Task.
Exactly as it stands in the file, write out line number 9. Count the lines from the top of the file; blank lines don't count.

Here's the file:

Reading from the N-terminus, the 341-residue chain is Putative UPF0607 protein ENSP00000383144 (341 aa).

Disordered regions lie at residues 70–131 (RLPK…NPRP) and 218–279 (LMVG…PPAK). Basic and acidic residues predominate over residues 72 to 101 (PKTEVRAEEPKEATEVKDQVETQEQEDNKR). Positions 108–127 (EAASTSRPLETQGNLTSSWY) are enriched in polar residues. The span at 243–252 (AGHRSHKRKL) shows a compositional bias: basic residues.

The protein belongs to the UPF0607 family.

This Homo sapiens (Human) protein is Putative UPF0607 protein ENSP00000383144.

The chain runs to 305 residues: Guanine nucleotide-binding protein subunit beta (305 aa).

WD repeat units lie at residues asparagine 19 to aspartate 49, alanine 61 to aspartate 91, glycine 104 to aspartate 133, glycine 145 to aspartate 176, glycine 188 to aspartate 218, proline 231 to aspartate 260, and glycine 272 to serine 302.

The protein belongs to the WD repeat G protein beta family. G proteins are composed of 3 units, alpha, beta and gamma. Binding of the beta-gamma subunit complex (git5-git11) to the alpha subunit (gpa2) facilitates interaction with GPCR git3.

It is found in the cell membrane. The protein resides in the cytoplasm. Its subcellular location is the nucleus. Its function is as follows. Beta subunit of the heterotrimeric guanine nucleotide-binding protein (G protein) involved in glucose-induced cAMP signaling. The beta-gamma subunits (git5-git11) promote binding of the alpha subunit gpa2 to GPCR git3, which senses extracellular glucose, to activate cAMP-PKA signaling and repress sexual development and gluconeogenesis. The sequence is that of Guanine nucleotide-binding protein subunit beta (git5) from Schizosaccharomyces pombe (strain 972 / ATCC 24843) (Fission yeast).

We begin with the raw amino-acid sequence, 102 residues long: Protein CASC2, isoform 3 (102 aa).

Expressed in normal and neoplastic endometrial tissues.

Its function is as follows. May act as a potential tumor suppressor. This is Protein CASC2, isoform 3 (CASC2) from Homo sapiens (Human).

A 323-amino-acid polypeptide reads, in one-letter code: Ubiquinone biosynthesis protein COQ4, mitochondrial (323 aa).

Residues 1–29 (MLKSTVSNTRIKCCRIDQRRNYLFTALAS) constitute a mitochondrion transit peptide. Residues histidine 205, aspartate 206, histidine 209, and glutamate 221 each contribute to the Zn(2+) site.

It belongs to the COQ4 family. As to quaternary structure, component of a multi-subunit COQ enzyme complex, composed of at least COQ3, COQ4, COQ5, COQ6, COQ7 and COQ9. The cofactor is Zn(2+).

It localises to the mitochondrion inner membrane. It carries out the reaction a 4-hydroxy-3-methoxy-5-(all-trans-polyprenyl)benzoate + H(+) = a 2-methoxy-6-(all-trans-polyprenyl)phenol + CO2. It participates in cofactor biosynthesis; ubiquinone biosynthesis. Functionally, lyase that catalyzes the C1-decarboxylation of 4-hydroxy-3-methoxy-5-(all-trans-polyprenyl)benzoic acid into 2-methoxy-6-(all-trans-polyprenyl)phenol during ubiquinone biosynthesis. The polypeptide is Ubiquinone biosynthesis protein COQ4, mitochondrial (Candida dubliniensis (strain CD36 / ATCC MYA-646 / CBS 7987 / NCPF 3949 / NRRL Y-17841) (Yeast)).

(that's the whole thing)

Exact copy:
We begin with the raw amino-acid sequence, 102 residues long: Protein CASC2, isoform 3 (102 aa).